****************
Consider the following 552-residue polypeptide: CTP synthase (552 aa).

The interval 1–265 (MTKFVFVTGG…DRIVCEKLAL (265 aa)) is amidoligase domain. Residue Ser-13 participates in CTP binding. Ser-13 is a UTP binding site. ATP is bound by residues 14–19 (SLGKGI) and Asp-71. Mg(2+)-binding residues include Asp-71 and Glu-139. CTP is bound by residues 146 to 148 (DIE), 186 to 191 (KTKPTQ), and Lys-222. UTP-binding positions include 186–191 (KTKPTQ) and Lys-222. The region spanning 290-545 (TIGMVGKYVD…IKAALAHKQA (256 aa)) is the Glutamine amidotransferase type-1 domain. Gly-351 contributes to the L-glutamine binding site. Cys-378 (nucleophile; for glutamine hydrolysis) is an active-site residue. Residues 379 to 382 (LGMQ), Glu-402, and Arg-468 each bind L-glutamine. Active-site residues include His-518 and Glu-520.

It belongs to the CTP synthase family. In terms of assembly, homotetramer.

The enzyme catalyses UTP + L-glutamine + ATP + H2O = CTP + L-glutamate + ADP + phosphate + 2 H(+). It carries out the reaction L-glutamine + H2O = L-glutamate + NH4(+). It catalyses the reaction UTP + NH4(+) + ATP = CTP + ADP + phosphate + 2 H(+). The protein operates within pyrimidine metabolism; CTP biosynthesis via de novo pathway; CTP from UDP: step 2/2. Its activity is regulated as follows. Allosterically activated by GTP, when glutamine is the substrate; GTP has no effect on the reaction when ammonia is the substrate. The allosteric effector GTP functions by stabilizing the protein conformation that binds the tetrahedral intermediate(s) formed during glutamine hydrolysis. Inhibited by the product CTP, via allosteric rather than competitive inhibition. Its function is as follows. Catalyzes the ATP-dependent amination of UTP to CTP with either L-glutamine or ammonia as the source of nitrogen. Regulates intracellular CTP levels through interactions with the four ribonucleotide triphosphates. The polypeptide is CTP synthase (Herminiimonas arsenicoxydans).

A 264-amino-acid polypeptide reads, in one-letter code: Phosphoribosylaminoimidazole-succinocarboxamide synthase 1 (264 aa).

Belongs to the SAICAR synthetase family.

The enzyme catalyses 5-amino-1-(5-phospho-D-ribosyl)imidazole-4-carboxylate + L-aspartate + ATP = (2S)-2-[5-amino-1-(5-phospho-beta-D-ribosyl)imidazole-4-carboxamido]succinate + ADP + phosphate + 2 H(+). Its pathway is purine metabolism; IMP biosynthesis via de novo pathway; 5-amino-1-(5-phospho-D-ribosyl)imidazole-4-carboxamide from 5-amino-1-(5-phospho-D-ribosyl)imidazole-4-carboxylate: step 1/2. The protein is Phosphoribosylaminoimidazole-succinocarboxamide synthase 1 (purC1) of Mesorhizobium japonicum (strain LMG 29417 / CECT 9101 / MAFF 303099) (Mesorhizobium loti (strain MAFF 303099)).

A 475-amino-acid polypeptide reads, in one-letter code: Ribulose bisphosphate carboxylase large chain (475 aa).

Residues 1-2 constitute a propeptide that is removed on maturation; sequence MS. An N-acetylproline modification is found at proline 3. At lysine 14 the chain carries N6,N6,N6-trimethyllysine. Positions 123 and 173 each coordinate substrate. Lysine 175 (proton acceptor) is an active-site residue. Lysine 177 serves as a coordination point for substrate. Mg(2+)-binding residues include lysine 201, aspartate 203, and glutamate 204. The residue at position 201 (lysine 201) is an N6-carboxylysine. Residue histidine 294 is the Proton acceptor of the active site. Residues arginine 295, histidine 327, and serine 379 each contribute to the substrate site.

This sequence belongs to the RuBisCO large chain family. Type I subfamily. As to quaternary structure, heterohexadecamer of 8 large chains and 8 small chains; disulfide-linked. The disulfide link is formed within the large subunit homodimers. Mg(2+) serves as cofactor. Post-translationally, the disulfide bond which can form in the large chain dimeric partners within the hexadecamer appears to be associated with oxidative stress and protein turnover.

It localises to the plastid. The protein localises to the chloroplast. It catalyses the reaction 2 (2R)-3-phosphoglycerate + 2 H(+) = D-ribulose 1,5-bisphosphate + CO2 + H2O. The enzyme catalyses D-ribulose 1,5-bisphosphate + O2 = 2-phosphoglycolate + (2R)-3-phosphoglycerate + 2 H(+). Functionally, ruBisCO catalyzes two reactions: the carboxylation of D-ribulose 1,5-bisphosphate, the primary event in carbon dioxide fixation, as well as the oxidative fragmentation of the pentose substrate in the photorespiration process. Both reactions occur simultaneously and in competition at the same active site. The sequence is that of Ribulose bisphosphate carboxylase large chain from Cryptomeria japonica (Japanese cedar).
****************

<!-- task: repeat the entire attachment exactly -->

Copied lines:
Consider the following 552-residue polypeptide: CTP synthase (552 aa).

The interval 1–265 (MTKFVFVTGG…DRIVCEKLAL (265 aa)) is amidoligase domain. Residue Ser-13 participates in CTP binding. Ser-13 is a UTP binding site. ATP is bound by residues 14–19 (SLGKGI) and Asp-71. Mg(2+)-binding residues include Asp-71 and Glu-139. CTP is bound by residues 146 to 148 (DIE), 186 to 191 (KTKPTQ), and Lys-222. UTP-binding positions include 186–191 (KTKPTQ) and Lys-222. The region spanning 290-545 (TIGMVGKYVD…IKAALAHKQA (256 aa)) is the Glutamine amidotransferase type-1 domain. Gly-351 contributes to the L-glutamine binding site. Cys-378 (nucleophile; for glutamine hydrolysis) is an active-site residue. Residues 379 to 382 (LGMQ), Glu-402, and Arg-468 each bind L-glutamine. Active-site residues include His-518 and Glu-520.

It belongs to the CTP synthase family. In terms of assembly, homotetramer.

The enzyme catalyses UTP + L-glutamine + ATP + H2O = CTP + L-glutamate + ADP + phosphate + 2 H(+). It carries out the reaction L-glutamine + H2O = L-glutamate + NH4(+). It catalyses the reaction UTP + NH4(+) + ATP = CTP + ADP + phosphate + 2 H(+). The protein operates within pyrimidine metabolism; CTP biosynthesis via de novo pathway; CTP from UDP: step 2/2. Its activity is regulated as follows. Allosterically activated by GTP, when glutamine is the substrate; GTP has no effect on the reaction when ammonia is the substrate. The allosteric effector GTP functions by stabilizing the protein conformation that binds the tetrahedral intermediate(s) formed during glutamine hydrolysis. Inhibited by the product CTP, via allosteric rather than competitive inhibition. Its function is as follows. Catalyzes the ATP-dependent amination of UTP to CTP with either L-glutamine or ammonia as the source of nitrogen. Regulates intracellular CTP levels through interactions with the four ribonucleotide triphosphates. The polypeptide is CTP synthase (Herminiimonas arsenicoxydans).

A 264-amino-acid polypeptide reads, in one-letter code: Phosphoribosylaminoimidazole-succinocarboxamide synthase 1 (264 aa).

Belongs to the SAICAR synthetase family.

The enzyme catalyses 5-amino-1-(5-phospho-D-ribosyl)imidazole-4-carboxylate + L-aspartate + ATP = (2S)-2-[5-amino-1-(5-phospho-beta-D-ribosyl)imidazole-4-carboxamido]succinate + ADP + phosphate + 2 H(+). Its pathway is purine metabolism; IMP biosynthesis via de novo pathway; 5-amino-1-(5-phospho-D-ribosyl)imidazole-4-carboxamide from 5-amino-1-(5-phospho-D-ribosyl)imidazole-4-carboxylate: step 1/2. The protein is Phosphoribosylaminoimidazole-succinocarboxamide synthase 1 (purC1) of Mesorhizobium japonicum (strain LMG 29417 / CECT 9101 / MAFF 303099) (Mesorhizobium loti (strain MAFF 303099)).

A 475-amino-acid polypeptide reads, in one-letter code: Ribulose bisphosphate carboxylase large chain (475 aa).

Residues 1-2 constitute a propeptide that is removed on maturation; sequence MS. An N-acetylproline modification is found at proline 3. At lysine 14 the chain carries N6,N6,N6-trimethyllysine. Positions 123 and 173 each coordinate substrate. Lysine 175 (proton acceptor) is an active-site residue. Lysine 177 serves as a coordination point for substrate. Mg(2+)-binding residues include lysine 201, aspartate 203, and glutamate 204. The residue at position 201 (lysine 201) is an N6-carboxylysine. Residue histidine 294 is the Proton acceptor of the active site. Residues arginine 295, histidine 327, and serine 379 each contribute to the substrate site.

This sequence belongs to the RuBisCO large chain family. Type I subfamily. As to quaternary structure, heterohexadecamer of 8 large chains and 8 small chains; disulfide-linked. The disulfide link is formed within the large subunit homodimers. Mg(2+) serves as cofactor. Post-translationally, the disulfide bond which can form in the large chain dimeric partners within the hexadecamer appears to be associated with oxidative stress and protein turnover.

It localises to the plastid. The protein localises to the chloroplast. It catalyses the reaction 2 (2R)-3-phosphoglycerate + 2 H(+) = D-ribulose 1,5-bisphosphate + CO2 + H2O. The enzyme catalyses D-ribulose 1,5-bisphosphate + O2 = 2-phosphoglycolate + (2R)-3-phosphoglycerate + 2 H(+). Functionally, ruBisCO catalyzes two reactions: the carboxylation of D-ribulose 1,5-bisphosphate, the primary event in carbon dioxide fixation, as well as the oxidative fragmentation of the pentose substrate in the photorespiration process. Both reactions occur simultaneously and in competition at the same active site. The sequence is that of Ribulose bisphosphate carboxylase large chain from Cryptomeria japonica (Japanese cedar).